Birdseye view of green algal bloom.

As part of this multi-institutional effort, Berkeley Lab scientists are studying and modeling the exchanges of carbon, nutrients, and elements across coastal terrestrial-aquatic interfaces.

Scientist holding a petri dish.

The ExaBiome project aims to provide scalable tools for three core computational problems in metagenomics: metagenome assembly, protein clustering and annotation, and signature-based approaches.

Person with medium-length black hair wearing glasses and a black cardigan over a blue top, photographed against a dark gray background.

Romy Chakraborty is head of the Ecology Department in the Earth and Environmental Sciences Area. Chakraborty has pioneered discovery of unique microbes catalyzing key biogeochemical processes in diverse ecosystems to enable translational solutions for improving environmental health and sustainable agriculture.

Eoin Brodie, a person with short gray hair wearing a black Patagonia vest over a blue and white checkered collared shirt, photographed outdoors.

Eoin Brodie is the deputy director of the Earth and Environmental Sciences Area's Climate and Ecosystem Sciences Division, using technologies to reverse-engineer complex microbiomes in natural and managed ecosystems. He is also the Laboratory Research Manager of the Watershed Function Science Focus Area, a science co-lead for BioEPIC, and co-directs the Joint Berkeley Initiative for Microbiome Sciences (JBIMS).

Jonelle Basso, a person with long dark braided hair wearing a black blazer over a white printed top.

Jonelle Tamara Basso is a research scientist at the DOE Joint Genome Institute focusing on plant-microbe interactions. Her research investigates the quantitative impact of phage genes on root colonization and the molecular underpinnings of a presumptive plant-bacterial-phage interaction.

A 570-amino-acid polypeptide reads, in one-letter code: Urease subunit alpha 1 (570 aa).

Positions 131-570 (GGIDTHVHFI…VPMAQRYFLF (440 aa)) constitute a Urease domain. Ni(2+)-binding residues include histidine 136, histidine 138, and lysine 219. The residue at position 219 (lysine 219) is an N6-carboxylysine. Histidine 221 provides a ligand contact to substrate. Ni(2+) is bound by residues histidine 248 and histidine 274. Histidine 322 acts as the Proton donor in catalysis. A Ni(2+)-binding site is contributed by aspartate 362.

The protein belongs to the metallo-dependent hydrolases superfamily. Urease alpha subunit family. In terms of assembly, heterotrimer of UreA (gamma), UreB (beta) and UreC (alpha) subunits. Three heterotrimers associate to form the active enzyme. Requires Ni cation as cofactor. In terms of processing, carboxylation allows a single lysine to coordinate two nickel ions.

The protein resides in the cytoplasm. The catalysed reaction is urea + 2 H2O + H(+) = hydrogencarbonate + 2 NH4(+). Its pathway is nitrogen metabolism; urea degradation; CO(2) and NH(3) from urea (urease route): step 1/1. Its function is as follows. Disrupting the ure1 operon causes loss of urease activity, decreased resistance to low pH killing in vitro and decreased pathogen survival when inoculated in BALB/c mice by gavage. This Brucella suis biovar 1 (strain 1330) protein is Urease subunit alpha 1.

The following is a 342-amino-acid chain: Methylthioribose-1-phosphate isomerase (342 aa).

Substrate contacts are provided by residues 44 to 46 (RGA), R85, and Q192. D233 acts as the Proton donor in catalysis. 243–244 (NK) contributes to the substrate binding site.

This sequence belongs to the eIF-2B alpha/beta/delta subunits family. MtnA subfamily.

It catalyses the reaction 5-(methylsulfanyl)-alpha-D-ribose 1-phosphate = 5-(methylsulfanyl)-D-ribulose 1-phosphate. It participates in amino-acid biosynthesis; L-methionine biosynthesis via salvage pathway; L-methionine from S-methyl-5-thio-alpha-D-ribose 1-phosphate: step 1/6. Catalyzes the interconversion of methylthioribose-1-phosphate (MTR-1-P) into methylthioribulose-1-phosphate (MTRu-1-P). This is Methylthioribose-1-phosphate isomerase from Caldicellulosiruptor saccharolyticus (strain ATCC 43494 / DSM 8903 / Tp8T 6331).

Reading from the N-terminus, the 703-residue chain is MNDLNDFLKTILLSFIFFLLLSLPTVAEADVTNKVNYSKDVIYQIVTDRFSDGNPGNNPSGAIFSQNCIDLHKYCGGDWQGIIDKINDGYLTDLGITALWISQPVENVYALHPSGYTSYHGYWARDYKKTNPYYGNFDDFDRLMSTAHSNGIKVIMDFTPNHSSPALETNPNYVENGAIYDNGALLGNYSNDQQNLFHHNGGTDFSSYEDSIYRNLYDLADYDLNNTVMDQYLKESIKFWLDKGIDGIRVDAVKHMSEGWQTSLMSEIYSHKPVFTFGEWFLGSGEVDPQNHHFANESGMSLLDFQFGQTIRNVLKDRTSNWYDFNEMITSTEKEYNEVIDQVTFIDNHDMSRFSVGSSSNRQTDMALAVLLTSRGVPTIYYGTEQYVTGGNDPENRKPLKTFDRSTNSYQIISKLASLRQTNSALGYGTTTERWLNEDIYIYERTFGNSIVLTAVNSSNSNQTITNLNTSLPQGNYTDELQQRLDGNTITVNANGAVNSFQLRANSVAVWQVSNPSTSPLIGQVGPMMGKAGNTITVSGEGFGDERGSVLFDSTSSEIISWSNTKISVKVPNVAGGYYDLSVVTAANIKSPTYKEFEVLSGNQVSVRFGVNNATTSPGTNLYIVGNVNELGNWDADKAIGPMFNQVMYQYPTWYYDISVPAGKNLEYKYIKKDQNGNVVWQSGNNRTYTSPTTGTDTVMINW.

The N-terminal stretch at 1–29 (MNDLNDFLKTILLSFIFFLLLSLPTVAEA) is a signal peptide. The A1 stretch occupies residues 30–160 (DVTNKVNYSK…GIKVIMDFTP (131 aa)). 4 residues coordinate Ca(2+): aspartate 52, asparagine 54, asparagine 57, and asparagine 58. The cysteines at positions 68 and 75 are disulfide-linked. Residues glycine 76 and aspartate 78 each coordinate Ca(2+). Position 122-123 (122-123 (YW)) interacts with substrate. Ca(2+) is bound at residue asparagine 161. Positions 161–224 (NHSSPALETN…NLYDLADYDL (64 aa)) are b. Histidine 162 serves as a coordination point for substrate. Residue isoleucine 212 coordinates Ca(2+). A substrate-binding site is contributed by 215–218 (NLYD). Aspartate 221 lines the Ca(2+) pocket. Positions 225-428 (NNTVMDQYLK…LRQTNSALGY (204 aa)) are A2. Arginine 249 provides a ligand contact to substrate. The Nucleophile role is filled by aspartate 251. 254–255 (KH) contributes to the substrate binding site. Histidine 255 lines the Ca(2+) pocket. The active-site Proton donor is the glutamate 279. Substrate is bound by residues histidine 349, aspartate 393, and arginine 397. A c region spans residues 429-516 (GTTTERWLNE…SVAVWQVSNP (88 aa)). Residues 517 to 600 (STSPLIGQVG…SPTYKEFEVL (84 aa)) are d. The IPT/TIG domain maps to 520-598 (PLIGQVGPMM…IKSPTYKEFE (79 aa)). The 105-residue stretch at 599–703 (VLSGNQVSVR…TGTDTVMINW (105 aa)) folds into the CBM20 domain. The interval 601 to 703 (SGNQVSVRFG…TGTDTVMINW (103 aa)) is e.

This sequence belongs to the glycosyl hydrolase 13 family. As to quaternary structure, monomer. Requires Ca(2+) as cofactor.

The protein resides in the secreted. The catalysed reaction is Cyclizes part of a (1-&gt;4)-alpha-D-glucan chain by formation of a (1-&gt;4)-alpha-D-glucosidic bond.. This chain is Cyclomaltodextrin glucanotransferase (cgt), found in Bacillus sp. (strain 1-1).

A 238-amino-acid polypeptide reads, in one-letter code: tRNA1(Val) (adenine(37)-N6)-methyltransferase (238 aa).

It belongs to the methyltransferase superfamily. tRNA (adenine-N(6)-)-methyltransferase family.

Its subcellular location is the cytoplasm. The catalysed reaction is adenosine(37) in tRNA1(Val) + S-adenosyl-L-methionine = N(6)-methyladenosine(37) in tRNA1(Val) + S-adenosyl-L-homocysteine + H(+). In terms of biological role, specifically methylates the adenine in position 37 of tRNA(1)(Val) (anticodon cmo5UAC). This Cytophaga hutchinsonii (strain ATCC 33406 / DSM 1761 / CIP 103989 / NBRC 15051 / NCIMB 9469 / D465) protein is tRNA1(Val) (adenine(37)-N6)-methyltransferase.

A computer screen floating in front of a supercomputing facility with a virus and bacteria coming out of the top. A large root system connects the computer with dirt floor full of soil organisms. A person with medium-length brown hair wearing a black top, photographed against a large tree.

A team of scientists led by Berkeley Lab has developed a new model that incorporates genetic information from microbes. This new model enables the scientists to better understand how certain soil microbes efficiently store carbon supplied by plant roots, and could inform agricultural strategies to preserve carbon in the soil in support of plant growth and climate change mitigation.

Diatoms do so much for us already – they’re the base of the oceans’ food chains and take up 20% of the planet’s carbon dioxide through photosynthesis. But biologist Setsuko Wakao thinks they’d be great at another job too: acting as tiny sponges to store toxic or useful metals using the molecule structure of their gorgeous shells.

Microscope illustration shining a light on proteins. Construction on the BioEPIC building. A vial containing brightly colored shapes representing molecules sits on a beige surface next to empty blue vials Charlie Koven conducting fieldwork outdoors. Closeup shot of sorghum with a bee nearby. View of Earth from space.